Anders Borg, the outgoing Swedish finance minister, told CNBC that the country was set for a weak government that would struggle to push through any budget proposals.» Read More
The big news that Osama Bin Laden was finally dead wasn't reported first by a cable or broadcast TV channel, nor by a news wire or newspaper. Twitter broke the news, long before anyone even knew what the news was, when IT consultant who lived in the vicinity of Bin Laden's compound complained about the noise.
The Fast Money traders and Dennis Gartman, The Gartman Letter, weigh in on the market's reaction to Bin Laden's death and how to play it.
Last night, President Obama went on air to announce the killing of the United States enemy number one, Osama Bin Laden. Given this volatile and uncertain world we inhabit, how should we view this event? In the short run when it comes to terrorism, the best news is usually no news meaning no attacks.
Discussing Bin Laden's death, the political landscape, and the US economy , with CNBC's Michelle Caruso-Cabrera and former NYC mayor, Rudolph Giuliani.
Markets went up in reaction to Barack Obama’s announcement Sunday night that the Al-Qaeda leader Osama bin Laden had been killed, despite uncertainties as far as what this news will mean geopolitically.
A NATO missile strike killed Moammar Gadhafi's youngest son and three grandchildren on Saturday but the Libyan leader survived, a government spokesman said.
NATO powers rejected Moammar Gadhafi's call for a cease-fire and negotiations on Saturday, saying they need "actions not words," and aid ships were prevented from docking in a besieged coastal city while the alliance swept the port for mines.
The Dow Jones has tended to stay rather flat on the seven previous occasions when there have been royal weddings, Chris Zwermann’s, global strategist at Zwermann Financial, told CNBC Friday.
He made transparency history with the press conference, but potential clarity ignominy when he didn't provide direction for when, where and how the Fed will reduce their "emergency" monetary policy measures.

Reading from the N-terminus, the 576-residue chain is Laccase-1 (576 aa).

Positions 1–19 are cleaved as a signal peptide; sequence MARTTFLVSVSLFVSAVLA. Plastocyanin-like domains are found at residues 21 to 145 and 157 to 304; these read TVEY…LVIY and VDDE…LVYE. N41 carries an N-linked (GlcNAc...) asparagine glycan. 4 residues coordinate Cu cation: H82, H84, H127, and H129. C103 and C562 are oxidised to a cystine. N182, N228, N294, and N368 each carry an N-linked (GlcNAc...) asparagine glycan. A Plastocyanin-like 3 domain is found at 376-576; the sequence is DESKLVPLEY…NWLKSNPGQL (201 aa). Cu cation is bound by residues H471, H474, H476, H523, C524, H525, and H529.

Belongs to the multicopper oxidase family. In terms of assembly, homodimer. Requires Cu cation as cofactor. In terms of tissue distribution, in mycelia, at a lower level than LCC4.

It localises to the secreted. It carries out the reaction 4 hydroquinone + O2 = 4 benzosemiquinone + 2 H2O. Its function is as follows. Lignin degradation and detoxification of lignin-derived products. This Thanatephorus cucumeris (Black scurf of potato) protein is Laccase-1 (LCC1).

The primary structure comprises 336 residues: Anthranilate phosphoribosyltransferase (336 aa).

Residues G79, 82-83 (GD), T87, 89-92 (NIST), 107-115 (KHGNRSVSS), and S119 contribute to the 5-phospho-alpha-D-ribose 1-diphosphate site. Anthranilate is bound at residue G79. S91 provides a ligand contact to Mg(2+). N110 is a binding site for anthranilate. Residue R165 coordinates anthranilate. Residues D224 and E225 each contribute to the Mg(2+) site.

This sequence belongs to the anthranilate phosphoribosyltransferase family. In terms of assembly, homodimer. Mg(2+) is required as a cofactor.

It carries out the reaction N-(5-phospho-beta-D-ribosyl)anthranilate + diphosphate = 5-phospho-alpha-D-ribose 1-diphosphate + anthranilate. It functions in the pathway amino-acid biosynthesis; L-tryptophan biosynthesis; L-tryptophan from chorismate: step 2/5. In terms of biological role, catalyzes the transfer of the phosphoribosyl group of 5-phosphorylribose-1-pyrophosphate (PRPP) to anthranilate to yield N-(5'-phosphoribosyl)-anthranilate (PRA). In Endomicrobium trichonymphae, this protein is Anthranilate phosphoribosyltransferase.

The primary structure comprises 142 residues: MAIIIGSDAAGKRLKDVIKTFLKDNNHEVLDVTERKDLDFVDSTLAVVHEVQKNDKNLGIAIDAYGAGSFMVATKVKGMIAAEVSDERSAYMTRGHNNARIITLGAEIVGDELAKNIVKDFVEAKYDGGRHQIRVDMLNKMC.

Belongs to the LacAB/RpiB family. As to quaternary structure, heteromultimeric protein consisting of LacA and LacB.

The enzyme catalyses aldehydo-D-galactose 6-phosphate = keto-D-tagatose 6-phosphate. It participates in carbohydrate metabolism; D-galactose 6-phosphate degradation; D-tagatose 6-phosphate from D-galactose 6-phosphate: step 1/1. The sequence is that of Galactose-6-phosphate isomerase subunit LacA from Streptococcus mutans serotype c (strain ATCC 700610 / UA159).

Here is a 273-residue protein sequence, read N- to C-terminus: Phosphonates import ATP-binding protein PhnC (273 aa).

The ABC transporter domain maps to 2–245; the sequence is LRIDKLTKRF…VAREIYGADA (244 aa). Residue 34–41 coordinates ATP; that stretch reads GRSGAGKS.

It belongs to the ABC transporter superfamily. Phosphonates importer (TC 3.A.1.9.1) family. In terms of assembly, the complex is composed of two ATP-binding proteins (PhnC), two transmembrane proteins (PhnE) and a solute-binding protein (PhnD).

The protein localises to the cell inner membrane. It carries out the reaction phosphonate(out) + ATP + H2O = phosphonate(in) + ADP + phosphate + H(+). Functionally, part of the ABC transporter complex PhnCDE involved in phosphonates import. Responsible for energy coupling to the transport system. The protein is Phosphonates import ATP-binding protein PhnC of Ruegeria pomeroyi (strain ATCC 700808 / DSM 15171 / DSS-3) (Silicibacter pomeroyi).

Prince William and Kate Middleton’s wedding is about to showcase a Royal Britain to billions of TV viewers around the world. But the real truth behind Windsor Money is as surprising as any fairytale.
The markets rallied after the Fed signaled an intent to to complete its bond buying program by June. The Fast Money team discusses the market ramifications.
The ongoing debate over tax relief has lost all integrity, like a favorite sweater long past its prime. Some believe that tax cuts increase the budget deficit while others suggest wealthy citizens have no moral obligation to share their bounty. Worthy positions indeed, but they are two mutually independent arguments, both valid, one having nothing to do with the other.
Should we congratulate or commiserate? .....That the Federal Resereve does it too now. That the Fed has decided to flank its policy decisions by regular press briefings from now on.
"In the past, Brazil's reach has always exceeded its grasp," says one former U.S. official. "It always saw itself as a leader, but has been frustrated that the world saw it another way. The Brazilian economy is developing to the point where it does have the global heft that people have to take it seriously."
So, who is expected to be the richest in attendance at the royal wedding of Prince William to college sweetheart, Kate Middleton? Click to find out.
American banks should ringfence their riskier investment banking operations, according to a top financial regulator who wants the US to adopt restrictions similar to those proposed last week by Britain’s Independent Commission on Banking, the Financial Times reports.
Bahrain backed off a move to dissolve the country's main opposition block on Friday following strong criticism from the Obama administration.
When he was OMB director, Jack Lew talked about the mechanics of budget cuts with CNBC.
In 2009, as the financial crisis entered its darkest days, G20 leaders descended on London for a meeting aimed at bringing the world economy back from the brink.
Egypt's former President Hosni Mubarak and his two sons will appear before a Cairo court on Tuesday, April 19, for questioning, state television said on Wednesday.